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Humanities Café Showcases Middle Eastern Life and Culture Through the Eyes of ISU Faculty and Students to Celebrate Diversity

 

The College of Arts & Letters held its first Humanities Café of the year on Sept. 15 aligning with the year-long theme of diversity. The focus of this event was the diversity of Middle Eastern life, and brought together four speakers who spoke on topics ranging from literature to life experiences to art. The attendees were able to listen to the life stories of Tirazeh Eslami, a graduate student in art. Azza Abugharsa, an instructor at the Intensive English Institute at ISU and Vice President of the Islamic society of Southeastern Idaho, Noran Amin, Egyptian novelist and ISU graduate student instructor and Dr. Zack Heern, assistant professor of history.

Although the experiences of these different individuals varied they also had a common thread. All three women spoke of the importance of the lessons they have learned between the difference in the life they lived in the Middle East to the life they live now.

“Being from Iran and listening to the presentation about Islamic arts and Persian arts was very unique,” Eslami said. “I felt like I was home.”

Amin shared details about a novel she is writing that focuses on the life of an Egyptian woman living in New York City who owns a coffee shop. The novel tells the stories of different individuals that her main character has been presented with. She chose to write her novel in Arabic so that she could more easily express the ways in which she wanted to present her characters and their lives. She spoke about how writing this novel has helped her find her own voice as a Middle Eastern woman and how she feels she is giving Middle Eastern women a voice as well.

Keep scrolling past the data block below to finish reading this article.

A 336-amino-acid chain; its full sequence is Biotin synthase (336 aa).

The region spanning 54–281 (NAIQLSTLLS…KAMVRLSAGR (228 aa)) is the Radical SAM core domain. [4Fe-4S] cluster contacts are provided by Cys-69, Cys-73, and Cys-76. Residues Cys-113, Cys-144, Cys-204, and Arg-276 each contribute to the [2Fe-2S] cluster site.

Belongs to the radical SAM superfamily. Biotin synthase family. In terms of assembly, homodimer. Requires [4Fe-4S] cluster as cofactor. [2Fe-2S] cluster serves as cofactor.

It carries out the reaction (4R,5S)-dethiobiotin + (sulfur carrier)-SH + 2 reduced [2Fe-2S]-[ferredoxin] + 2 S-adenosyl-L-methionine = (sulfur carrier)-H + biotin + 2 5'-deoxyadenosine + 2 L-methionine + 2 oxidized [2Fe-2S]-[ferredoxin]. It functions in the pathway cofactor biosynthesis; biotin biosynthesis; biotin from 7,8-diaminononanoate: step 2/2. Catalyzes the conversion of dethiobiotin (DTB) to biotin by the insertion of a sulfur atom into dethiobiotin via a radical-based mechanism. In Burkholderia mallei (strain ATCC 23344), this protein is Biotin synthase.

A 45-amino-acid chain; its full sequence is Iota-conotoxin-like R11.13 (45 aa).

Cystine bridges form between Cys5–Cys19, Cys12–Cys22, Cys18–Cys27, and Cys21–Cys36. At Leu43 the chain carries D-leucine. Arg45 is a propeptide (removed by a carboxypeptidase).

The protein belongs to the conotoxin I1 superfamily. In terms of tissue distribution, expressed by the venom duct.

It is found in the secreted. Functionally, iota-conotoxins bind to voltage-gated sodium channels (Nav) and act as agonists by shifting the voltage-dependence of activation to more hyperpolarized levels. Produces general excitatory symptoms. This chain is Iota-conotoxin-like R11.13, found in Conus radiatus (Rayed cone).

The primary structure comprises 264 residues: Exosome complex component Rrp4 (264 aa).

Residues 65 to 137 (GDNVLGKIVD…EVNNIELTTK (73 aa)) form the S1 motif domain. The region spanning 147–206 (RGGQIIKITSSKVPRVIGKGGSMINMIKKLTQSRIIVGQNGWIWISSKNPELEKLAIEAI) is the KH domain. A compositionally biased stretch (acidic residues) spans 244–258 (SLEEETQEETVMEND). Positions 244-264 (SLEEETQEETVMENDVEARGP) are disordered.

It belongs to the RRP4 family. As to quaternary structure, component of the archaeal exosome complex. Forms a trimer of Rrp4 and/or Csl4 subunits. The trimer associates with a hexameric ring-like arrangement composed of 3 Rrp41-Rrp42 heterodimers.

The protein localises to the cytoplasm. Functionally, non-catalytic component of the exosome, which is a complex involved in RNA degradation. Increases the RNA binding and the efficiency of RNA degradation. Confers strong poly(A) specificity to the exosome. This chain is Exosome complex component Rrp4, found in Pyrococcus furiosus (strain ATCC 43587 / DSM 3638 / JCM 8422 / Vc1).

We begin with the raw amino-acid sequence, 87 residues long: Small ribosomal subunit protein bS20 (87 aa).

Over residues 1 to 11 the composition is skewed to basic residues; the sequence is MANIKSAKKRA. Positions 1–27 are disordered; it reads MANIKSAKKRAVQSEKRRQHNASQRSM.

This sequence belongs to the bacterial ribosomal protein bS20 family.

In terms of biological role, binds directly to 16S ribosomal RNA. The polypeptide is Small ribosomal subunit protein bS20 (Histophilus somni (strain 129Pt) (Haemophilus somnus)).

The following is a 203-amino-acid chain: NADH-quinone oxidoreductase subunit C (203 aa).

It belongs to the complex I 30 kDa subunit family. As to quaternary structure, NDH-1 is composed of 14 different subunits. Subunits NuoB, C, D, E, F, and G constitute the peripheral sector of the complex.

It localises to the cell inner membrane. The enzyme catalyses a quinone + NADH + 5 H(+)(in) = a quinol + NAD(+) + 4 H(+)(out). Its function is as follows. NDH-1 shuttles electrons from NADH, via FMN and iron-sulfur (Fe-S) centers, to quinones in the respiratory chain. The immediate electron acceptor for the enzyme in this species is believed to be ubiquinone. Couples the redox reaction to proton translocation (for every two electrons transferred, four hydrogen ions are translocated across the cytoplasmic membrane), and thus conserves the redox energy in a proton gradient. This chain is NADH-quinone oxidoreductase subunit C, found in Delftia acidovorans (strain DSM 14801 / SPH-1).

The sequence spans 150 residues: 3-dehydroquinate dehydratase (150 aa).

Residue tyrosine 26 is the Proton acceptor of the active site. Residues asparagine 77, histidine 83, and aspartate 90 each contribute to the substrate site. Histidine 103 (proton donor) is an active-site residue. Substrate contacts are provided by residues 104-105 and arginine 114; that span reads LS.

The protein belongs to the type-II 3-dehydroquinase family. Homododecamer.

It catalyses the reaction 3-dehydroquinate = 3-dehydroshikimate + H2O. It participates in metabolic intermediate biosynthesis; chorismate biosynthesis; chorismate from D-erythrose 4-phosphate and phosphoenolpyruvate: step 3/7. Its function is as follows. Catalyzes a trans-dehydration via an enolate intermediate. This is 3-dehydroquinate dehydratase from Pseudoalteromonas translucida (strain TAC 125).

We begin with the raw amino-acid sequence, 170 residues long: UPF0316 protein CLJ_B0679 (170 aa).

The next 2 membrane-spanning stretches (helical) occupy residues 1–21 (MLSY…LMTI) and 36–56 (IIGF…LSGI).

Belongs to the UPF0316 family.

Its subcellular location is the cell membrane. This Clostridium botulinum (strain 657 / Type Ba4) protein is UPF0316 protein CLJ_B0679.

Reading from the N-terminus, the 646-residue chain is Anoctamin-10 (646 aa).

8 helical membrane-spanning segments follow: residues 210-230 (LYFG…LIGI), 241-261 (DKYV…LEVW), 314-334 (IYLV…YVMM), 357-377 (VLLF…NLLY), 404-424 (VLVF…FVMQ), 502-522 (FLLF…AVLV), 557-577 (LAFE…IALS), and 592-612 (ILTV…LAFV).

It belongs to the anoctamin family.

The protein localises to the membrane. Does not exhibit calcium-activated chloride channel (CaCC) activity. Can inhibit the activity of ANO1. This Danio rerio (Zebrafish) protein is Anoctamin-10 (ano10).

Next, Eslami showcased her artwork and the comparison between the art that she had developed from the customs and norms that she learned in her home country of Iran and her work now. Since living in the United States, she said her art has been translated into a new form that portrays how she sees herself as a warrior in her own artwork rather than the warriors that were depicted in her home country.

Heern focused his discussion on the importance the Middle East plays in the lives of Americans today and spoke about the different ways in which writing was presented within the Quran. He also pointed to different pieces of literature, architecture and calligraphy and showed how it was used to beautify buildings while still spreading a message. He also gave advice on how to understand how influential Middle Eastern writing is today in the United States.

Last, Abugharsa spoke about her experiences coming to ISU to teach English as a second language for individuals whose native language is not English. She also spoke about her home of Libya where she had a much different life, where she wasn’t forced to work and had fewer responsibilities. She now works and raises her daughter in traditional Libyan customs that she lives every day. She showed an example of this through her daughter participating in fencing that will allow her to wear the traditional hijab.

“I have learned how to depend on myself and how to enjoy hard work,” Abugharsa said. “I have learned that diversity is what gives color to our life. Humans are like a puzzle; no two pieces are the same yet every piece is needed to complete the full picture.”

Kathleen Kole de Peralta, assistant history professor and co-coordinator of the event, sees this year’s Humanities Café as a way to build bridges between the ISU campus and the city of Pocatello.

“Last year there were a number of unfortunate events that targeted and intimidated the community, especially the international student population on campus,” Kole de Peralta said. “We want to take proactive measures to send the opposite message to celebrate the great things our diverse community has to offer.”

The next Humanities Café will be held on Nov. 3 at the Westside Players Pocatello Warehouse (1009 S. 2nd Ave in Pocatello) with the continued theme of diversity.

Written by Nicholas Tarbet, College of Arts & Letters Intern

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